SAA on why it went to market for R16bn

Cape Town - The aim of the South African Airways (SAA) notice regarding funding was to test the appetite of the market, spokesperson Tlali Tlali told Fin24 on Monday.

In an attempt to consolidate its debt - hopefully at a better interest rate - SAA is hoping it could raise R16bn with banking and non-banking financial institutions to meet its working and capital expenditure requirement as well as to consolidate its current debt portfolio.

The request for long term funding was placed in a newspaper notice.

READ: SAA asks lenders for R16bn

Tlali said the national carrier decided to go out in the market to test for appetite following the termination of BnP Capital's mandate to source funds and consolidate debt on SAA's behalf. He explained that there is a difference between SAA's going concern government guarantee requirements and debt consolidation.

"The two processes are distinct yet not unrelated completely," he explained.

Following pressure from, among others, civil rights body Outa, SAA in July terminated the services of little-known, "boutique financier" BnP Capital as a financial services provider to the airline.

BnP Capital was appointed to advise SAA on how to restructure its R15bn debt and would earn a fee of R256m, this without tender. Outa also revealed that the Financial Services Board had earlier this year suspended BnP Capital's licence to operate as a financial services provider.

Finance Minister Pravin Gordhan also late last month said SAA requires a whole new board and an experienced management team. He said a turnaround strategy should be implemented for the airline to be able to continue and committed himself to continue to find answers to the airline's challenges.

"SAA has applied for a R4.7bn government guarantee to enable the company to finalise its 2014/2015 annual financial statements, while the Request for Proposal (RFP) advertised for is in relation to debt consolidation," Tlali said on Monday.

According to him, the rationale behind debt consolidation is that it eliminates multiple creditors with varying interest rates on each debt and presents SAA with an opportunity to negotiate favourable interest rate on a single debt. This will reduce interests rates on loans compared to the rates SAA is currently paying to different lenders.

"The existing loans, once settled in full, will free up the guarantees received from the shareholder and will be used as guarantees for R16bn on the loans that will come from prospective funder(s). For this purpose, SAA does not need any additional guarantees from the shareholder," said Tlali.

Earlier on Monday Jimmy Conroy chair of the SAA Pilots' Association, said the latest attempt of SAA to consolidate its debt is probably "Plan B" after the BnP deal fell through.

"We are just treading water at the moment, hoping the airline will continue. I have confidence that SAA can be turned around. Once the dust settles SAA could become a stronger, more viable airline, but it will take a bit of work," Conroy told Fin24.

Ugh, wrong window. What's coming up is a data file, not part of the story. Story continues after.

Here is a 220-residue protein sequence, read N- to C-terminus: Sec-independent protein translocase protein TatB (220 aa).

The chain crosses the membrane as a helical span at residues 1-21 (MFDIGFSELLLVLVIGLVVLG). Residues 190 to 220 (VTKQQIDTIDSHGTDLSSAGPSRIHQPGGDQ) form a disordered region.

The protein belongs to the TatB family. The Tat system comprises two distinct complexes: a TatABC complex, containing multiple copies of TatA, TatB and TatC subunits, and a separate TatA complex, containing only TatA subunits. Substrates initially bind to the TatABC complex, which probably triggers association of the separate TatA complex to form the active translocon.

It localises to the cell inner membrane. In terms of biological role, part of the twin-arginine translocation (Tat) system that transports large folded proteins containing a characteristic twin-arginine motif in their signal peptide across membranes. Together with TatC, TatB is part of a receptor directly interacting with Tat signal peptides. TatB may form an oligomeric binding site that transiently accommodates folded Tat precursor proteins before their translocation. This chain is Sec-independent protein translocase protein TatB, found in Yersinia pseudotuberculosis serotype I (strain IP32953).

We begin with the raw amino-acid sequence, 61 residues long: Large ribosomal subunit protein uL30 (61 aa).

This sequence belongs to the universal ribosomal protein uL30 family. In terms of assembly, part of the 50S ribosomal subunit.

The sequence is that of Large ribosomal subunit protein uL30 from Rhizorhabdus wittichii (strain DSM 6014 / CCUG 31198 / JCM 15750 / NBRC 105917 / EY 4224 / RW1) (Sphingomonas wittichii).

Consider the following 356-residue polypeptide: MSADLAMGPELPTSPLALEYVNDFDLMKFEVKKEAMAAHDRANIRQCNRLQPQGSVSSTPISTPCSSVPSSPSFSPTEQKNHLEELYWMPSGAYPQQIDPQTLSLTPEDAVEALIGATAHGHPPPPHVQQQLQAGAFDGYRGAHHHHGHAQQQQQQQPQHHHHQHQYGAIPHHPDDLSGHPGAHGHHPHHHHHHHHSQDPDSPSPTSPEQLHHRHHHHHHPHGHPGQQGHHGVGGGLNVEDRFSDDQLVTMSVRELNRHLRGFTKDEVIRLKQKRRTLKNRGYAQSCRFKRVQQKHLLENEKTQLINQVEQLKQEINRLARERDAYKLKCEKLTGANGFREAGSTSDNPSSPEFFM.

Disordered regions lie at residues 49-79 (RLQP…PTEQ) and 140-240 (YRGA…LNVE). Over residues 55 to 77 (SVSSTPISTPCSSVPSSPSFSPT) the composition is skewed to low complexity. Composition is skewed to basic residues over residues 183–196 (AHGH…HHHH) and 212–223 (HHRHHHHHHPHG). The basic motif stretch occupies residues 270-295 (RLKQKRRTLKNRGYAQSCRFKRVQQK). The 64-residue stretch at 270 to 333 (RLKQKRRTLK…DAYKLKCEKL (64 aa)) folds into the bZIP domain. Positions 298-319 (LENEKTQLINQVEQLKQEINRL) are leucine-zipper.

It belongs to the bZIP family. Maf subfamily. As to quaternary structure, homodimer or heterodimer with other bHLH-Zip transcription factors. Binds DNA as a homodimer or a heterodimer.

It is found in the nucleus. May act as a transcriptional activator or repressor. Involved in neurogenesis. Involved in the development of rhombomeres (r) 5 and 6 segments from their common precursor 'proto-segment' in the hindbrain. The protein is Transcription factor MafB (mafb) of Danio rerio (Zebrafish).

Gordhan has had to request extensions of the deadline for tabling SAA's annual report for 2014/2015 on 15 February, 15 March, 29 April and yet again on 7 July. The new proposed date is 15 September 2016.

SAA has received a number of government bailouts worth at least R14.4bn as part of its turnaround strategy, but Gordhan warned already in January the carrier cannot become a liability on the fiscus.

Alf Lees, the DA's shadow deputy minister of finance, told Fin24, that, because SAA has failed to publish financial statements for two years - the 2015/2016 are also due - one cannot ascertain the liquidity of the company.

Going concern

He referred to the comments of the director who headed the audit committee that there was a danger of liquidation in addition to the trading losses year-after-year. The DA estimates SAA's trading losses could have been R11bn over the past 27 months and it could be placed in a position where it cannot meet the payments that it must make in the normal course of business, let alone repayments on the huge loans taken against the existing R15bn government guarantees.

"It seems to us that in order for SAA to continue to trade and to retain its landing licences at airports it needs more cash as well as guarantees that will satisfy aviation authorities that passengers will not lose their money should the airline cease to operate having taken money for flights from passengers," said Lees.

"Given that we have not seen financial statements for two years, we are not able to assess the “going concern” status, but clearly the auditors do not believe SAA to be a going concern, consequently the need for a further State guarantee that will safeguard passengers and landing licences as well as provide additional working capital."

Lees regards the notice regarding funding proposals as a result of massive trading losses that have had to be serviced with loans and have both contributed towards the need for loans as well as prevented the repayment of the loans.

"We believe an urgent meeting is required in order to establish the factual financial status of SAA in order to make informed decisions about what is required, which we maintain is business rescue," said Lees.

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